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Good Neighbors

Article reprinted with permission and originally appeared in the April Issue of the NYMC Bulletin - http://www.newyorkmineralogicalclub.org/

 “It’s Elemental” is a series of columns by Bill Shelton written this in year in recognition of the United Nations’ International Year of the Periodic Table of Chemical Elements.

This month, we will focus on three elements that are located next to each other. Starting with Cr, #24, we proceed right to Mn, #25 and Fe, #26. The idea that the periodic table groups similar elements in vertical columns is at the base of why we call it periodic [= repeating]. In some cases, such as this group of three, similarities can exist among neighboring elements. Minerals illustrate numerous examples where iron can be substituted for manganese and vice versa. One common example is rhodochrosite [MnCO3] and siderite [FeCO3]. Chromium is far less common but can be seen to follow a similar procedure in chromite. Iron will replace a percentage of the chromium and this leads to ferrian chromite as we see in Deer et al, 2011.

A periodic-table-printable.jpg

On the periodic table, we can sometimes find information that may be useful in mineral studies. First, the valence helps explain likely substitutions in minerals. When the valence is equal, two elements of similar size are likely to replace each other. Mn 2+ and Fe 2+ are commonly seen; Fe 3+ and Cr 3+ also occur but less frequently. The ionic radius for Mn 2+ is 0.80 and Fe 2+ is 0.74. Fe 3+ is 0.64 while Cr 3+ is 0.63. See Klein and Hurlbut, Jr, 1985. Essentially the same crystal structure is assigned to each element. The common presence of iron, with 1,150 species, and manganese with 581 looks very different from chromium with only 97 species. If we rank order elements, iron is number 4, manganese is number 9 and chromium is number 40 with regard to the number of mineral species.

 Solid solution suggests two or more elements will share and replace one another in a mineral so that we may find an iron-rich species [an end member] and a manganese-rick species such as rhodochrosite and siderite. Analytical results range from pure Mn and no Fe for rhodochrosite to examples where Mn is essentially equal to Fe. The values given are Mn = 1.003 and Fe =0.946. I have seen a piece from Kazakhstan that looks to be brown but the underneath is a bright red core – maybe the crystal started as rhodochrosite and then ended up as siderite. Regarding siderite, nearly pure Fe with a small amount of Mn [0.01] is known and other examples range to where the ratio is 0.68 Mn to 0.98 Fe. Not quite equal but approaching that value, it should become clear that natural samples can and do cover a wide range of values. This situation may be referred to as a complete solid solution series.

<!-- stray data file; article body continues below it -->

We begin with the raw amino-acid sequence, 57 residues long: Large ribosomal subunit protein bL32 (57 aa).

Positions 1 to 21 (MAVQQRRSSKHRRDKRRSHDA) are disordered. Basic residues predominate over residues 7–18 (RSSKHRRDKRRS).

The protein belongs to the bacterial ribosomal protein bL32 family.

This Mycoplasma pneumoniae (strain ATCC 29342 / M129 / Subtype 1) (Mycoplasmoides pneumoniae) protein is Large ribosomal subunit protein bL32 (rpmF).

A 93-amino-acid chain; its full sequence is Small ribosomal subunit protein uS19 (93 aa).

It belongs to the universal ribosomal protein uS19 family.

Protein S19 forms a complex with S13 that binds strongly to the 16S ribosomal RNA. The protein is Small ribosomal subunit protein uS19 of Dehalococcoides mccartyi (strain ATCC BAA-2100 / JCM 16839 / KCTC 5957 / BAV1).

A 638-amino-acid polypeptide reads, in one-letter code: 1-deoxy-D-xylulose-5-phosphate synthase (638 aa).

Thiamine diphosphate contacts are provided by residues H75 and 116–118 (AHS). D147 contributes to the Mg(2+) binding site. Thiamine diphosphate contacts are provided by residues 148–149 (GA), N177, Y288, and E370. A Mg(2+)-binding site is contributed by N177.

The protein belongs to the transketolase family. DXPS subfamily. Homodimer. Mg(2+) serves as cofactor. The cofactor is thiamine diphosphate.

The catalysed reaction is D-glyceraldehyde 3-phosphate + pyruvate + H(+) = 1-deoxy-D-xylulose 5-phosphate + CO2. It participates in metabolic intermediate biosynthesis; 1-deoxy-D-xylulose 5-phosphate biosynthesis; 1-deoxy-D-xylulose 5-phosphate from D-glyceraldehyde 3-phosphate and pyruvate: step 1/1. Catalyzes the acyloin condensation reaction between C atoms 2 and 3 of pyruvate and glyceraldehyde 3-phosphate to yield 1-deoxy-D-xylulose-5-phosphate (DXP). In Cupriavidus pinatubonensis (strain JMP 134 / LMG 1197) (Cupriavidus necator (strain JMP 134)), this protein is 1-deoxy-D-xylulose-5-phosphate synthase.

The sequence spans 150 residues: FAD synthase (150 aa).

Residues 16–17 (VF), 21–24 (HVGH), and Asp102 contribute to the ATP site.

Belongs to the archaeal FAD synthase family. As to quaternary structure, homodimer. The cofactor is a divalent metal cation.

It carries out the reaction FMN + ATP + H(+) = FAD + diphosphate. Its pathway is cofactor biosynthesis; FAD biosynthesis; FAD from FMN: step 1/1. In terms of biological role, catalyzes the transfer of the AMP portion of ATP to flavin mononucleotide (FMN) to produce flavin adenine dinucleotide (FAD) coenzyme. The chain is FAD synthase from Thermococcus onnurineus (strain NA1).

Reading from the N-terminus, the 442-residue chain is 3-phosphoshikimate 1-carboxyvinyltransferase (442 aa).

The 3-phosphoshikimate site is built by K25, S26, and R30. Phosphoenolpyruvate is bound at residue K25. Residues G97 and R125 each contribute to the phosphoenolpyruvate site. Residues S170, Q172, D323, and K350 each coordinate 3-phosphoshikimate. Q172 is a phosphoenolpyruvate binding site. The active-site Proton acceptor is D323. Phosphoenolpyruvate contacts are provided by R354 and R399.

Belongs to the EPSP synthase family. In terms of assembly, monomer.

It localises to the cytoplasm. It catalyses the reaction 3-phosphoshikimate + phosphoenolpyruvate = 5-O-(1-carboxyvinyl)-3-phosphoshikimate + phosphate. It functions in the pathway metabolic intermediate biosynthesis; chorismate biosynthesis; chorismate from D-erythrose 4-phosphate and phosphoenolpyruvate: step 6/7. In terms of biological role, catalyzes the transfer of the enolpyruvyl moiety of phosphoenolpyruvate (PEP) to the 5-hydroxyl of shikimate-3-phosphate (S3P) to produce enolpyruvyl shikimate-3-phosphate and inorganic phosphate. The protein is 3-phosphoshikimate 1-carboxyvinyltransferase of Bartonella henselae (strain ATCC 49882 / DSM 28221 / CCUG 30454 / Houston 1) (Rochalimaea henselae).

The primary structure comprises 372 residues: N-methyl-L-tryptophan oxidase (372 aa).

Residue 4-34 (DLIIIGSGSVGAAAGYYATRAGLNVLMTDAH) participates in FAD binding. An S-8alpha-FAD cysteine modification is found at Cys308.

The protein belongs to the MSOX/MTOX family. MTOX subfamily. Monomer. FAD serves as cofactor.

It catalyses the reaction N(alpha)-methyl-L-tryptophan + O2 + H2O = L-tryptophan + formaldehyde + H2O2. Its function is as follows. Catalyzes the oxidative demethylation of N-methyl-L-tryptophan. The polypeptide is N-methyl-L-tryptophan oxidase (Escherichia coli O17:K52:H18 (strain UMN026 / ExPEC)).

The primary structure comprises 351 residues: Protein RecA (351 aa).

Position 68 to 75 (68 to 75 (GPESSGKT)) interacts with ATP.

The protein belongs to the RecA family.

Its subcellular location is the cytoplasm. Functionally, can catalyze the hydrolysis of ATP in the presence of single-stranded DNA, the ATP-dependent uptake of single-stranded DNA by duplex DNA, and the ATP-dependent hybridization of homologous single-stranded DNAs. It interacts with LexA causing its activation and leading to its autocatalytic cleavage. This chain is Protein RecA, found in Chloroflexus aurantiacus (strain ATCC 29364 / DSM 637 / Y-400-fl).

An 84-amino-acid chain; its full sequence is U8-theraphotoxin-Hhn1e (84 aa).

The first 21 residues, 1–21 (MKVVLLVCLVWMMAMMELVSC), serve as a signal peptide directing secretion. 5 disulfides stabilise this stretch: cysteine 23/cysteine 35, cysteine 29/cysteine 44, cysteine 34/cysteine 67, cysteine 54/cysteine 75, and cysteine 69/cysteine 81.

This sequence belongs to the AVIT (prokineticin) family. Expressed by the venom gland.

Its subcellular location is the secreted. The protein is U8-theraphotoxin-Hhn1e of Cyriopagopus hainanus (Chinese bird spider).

Chromium, being a lot rarer, provides less examples but consider chromite. Here, Fe 3+ replaces Cr 3+ and grades toward ferrian chromite (as we see in Deer et al, 2011.) Here, the chromium values range from 7.8 to 14.3 and the iron values are from 0.1 to 1.7. The wt % shows quite pure chromite with 58 % Cr and 0.5 % Fe. This grades to examples with 45% Cr and 8.5% Fe. I would call this a partial solid solution series.

 If we compare uvarovite garnets, based on molecular end members, they range from 91.2 to 36.3 UV. The GR values range from 0 to 41 while PY ranges from 0.2 to 34.1 SP values are between 0 and 1.9; AN ranges from 0 to 18. AN reflects iron and SP reflects manganese present; UV represents chromium here. A rather more complex example as you can see but it is common to find several elements present in certain minerals as we see here.

 The same three elements affect the color of spinel. V and Co also can play a role but Cr is important in most red examples. Mn is linked to some green crystals and the presence of iron is noted in all colors! See Schmetzer, 1987. Green may be related to zinc or chromium-rich examples. Cr can be the culprit for more that one color. Strange as it may seem, Cr causes red or pink in spinel but very high levels, over 15 %, actually produce green crystals. Olivine group members can have chromium present; it is usually a small amount such as 0.70 % or less. The manganese content can be zero but also has been measured up to nearly 8 %. They share a common structural position and we may find small amounts of Ca, Ni, Al, Ti, K and Na present as well. So, we might decide that the neighbors seem to get along well.